Houston… we have pushed the movie!

234So yep, my show pushed.  What does this mean?  Basically it means that the date we were supposed to start shooting has been moved to a new… later… date.  Pushed.

This happens.

You will be given a date that you start and you prepare for that day; arrange your calendar, cancel holidays, book new ones, cancel that pottery course, book new a one, then the call comes, and for any number of reasons from casting to financing to weather conditions… all of which can be imperative to a responsible green light for any film or television production… they push you.

They won’t need you on Wednesday but they will start you next Monday.  Then Friday comes and your new start date becomes next Thursday.  Then predicting becomes futile and they just say you will start in a couple of weeks and they will let you know.

Pushing a production’s start date doesn’t always happen, but it does often enough that it can be called normal.

It is something that you may be used to if you have spent a few years in this wonderful crazy industry.  But for newcomers to the industry, and for the friends and family whom we love and want to see once in a while, these folks are not used to it at all.

I am lucky to have a family that has lots of experience in our little world.  My Mom, bless her heart, just says, “It’s all good, everything will work out, it always does.”  So that helps… but what do you do if you are in a situation without that kind of understanding?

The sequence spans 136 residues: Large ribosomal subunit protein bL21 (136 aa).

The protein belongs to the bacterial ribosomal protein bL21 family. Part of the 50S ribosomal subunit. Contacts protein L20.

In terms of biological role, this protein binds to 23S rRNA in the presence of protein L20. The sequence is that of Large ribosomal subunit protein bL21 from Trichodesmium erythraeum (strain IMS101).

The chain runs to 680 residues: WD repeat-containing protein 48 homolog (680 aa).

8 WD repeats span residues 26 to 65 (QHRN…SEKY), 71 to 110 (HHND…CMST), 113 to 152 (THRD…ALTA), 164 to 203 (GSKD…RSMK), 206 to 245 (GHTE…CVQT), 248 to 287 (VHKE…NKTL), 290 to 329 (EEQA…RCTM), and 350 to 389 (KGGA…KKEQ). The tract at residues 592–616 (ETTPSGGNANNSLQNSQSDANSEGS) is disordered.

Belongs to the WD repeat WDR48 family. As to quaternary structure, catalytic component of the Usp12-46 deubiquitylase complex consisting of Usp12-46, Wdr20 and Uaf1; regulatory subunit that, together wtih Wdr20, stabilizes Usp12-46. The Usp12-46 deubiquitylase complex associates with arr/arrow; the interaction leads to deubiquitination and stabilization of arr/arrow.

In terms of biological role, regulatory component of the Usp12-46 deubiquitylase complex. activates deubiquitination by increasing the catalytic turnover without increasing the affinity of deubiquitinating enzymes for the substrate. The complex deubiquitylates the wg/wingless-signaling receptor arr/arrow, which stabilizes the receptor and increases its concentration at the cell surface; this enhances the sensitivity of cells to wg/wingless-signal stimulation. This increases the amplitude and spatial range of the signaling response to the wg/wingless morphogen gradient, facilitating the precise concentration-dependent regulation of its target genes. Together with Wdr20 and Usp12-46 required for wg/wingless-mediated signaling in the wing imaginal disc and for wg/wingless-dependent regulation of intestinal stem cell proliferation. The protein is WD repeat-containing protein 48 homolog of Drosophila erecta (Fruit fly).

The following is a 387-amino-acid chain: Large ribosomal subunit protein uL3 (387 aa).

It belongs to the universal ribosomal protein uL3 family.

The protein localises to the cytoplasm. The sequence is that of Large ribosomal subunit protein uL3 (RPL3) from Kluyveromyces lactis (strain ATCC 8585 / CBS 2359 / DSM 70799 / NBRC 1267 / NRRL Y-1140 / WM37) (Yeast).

I have had so many questions from new Costumers on how to deal with the constant change and how to explain it friends and family.

Straight answer… it’s not easy.planABC

How do you explain that, no, I can’t come out on Friday nights, or, no, I will probably not be able to book breakfast next Saturday?  How do you explain that sick days don’t really apply to you, or that you have no idea what you will be doing or where you may be next week or even next March.

And when all your friends say, “You never come out with us any more,” how do you say with a straight face, “That’s true, and I’m sorry, but I probably won’t see you until after my show is finished.”

We work on a very fluid, every changing schedule.  Everything we do is last minute.  It is crazy… but can be exciting if you look at it the right way.  Let’s face it; you have to be passionate about your chosen field if you are willing to put up with the uncertainty and the craziness.  And I think this is the key to helping friends and family understand… this is not just a job to us, this is our dreams and passions rolled up into a career.

If we as human beings forgive people going after their dreams with focus and energy, then shouldn’t we be given the same leeway for going after ours?  I think friends and family who are able to see it that way may be a little more forgiving.

We do not have a normal life that is 9-5 and allows for dinners or movies during the weekdays.  We work on average 75 hours a week.  If you have children, it is possible that you will miss soccer games, birthday parties and Brownie fly-ups.  Heck, booking a dentist appointment is a challenge. Calendar-Planning-photo

We have the worry that booking a holiday will cause us to not be considered for the next job if it conflicts.  We understand that if we book a friend’s wedding in Hawaii in December, and the show we are going after runs through Christmas, we may not get hired.  We can get fired if the TV show we’re working on is suddenly extended for 6 more episodes… and we have a holiday booked that conflicts with the new schedule.